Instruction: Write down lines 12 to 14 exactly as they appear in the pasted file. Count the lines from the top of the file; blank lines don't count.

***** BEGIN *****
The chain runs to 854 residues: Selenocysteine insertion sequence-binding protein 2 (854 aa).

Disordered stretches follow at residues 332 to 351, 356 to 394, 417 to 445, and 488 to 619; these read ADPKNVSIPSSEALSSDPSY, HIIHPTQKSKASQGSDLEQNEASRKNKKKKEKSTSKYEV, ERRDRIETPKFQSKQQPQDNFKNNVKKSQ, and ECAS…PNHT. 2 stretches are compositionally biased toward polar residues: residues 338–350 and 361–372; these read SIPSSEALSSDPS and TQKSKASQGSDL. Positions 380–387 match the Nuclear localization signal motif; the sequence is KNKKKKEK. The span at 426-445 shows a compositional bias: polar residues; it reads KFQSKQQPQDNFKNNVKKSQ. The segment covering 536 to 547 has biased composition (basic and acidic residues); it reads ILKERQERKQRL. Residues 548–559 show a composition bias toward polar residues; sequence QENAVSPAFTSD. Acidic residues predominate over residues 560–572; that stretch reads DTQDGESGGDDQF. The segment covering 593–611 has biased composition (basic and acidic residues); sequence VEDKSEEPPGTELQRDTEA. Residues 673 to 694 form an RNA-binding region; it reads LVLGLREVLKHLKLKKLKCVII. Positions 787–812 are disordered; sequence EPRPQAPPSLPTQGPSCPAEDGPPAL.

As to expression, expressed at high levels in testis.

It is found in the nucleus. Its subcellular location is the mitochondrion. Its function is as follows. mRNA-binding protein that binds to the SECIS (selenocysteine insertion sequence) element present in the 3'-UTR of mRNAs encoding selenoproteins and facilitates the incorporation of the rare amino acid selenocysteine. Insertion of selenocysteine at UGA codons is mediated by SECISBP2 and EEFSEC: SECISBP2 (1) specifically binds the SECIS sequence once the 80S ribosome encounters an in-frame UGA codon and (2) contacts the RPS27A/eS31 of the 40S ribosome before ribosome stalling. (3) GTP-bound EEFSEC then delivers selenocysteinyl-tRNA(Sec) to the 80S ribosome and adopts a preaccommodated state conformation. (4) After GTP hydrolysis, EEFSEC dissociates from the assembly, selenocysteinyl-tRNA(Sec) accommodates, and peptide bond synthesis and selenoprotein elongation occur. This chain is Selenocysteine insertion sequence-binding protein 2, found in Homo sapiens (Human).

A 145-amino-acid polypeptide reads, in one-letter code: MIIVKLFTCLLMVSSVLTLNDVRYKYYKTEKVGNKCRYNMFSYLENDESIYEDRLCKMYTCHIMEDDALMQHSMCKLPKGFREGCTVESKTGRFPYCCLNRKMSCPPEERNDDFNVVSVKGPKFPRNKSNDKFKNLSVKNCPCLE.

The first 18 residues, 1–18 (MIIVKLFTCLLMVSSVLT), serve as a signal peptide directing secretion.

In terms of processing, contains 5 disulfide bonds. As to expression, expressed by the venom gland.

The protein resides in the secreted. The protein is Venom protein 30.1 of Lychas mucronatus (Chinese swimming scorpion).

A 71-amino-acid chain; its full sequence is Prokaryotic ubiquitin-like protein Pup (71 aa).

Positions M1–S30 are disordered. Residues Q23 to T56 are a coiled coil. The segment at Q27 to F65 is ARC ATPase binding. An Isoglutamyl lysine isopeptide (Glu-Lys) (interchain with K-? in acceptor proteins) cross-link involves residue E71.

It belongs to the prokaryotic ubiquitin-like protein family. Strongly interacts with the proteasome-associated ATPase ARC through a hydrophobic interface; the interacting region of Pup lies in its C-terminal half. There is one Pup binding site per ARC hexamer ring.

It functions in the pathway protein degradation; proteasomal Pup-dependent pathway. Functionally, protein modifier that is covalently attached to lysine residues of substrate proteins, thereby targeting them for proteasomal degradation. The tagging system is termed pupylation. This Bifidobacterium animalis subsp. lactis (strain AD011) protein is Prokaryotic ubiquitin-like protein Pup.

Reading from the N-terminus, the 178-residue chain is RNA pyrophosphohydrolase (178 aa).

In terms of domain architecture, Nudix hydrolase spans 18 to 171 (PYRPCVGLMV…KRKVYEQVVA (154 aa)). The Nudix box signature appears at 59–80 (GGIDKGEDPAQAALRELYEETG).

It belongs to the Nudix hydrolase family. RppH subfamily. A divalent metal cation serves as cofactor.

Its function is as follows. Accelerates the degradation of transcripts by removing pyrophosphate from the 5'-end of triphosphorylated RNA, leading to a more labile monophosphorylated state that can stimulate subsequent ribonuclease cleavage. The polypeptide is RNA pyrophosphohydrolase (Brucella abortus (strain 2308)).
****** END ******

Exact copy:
It functions in the pathway protein degradation; proteasomal Pup-dependent pathway. Functionally, protein modifier that is covalently attached to lysine residues of substrate proteins, thereby targeting them for proteasomal degradation. The tagging system is termed pupylation. This Bifidobacterium animalis subsp. lactis (strain AD011) protein is Prokaryotic ubiquitin-like protein Pup.

Reading from the N-terminus, the 178-residue chain is RNA pyrophosphohydrolase (178 aa).

In terms of domain architecture, Nudix hydrolase spans 18 to 171 (PYRPCVGLMV…KRKVYEQVVA (154 aa)). The Nudix box signature appears at 59–80 (GGIDKGEDPAQAALRELYEETG).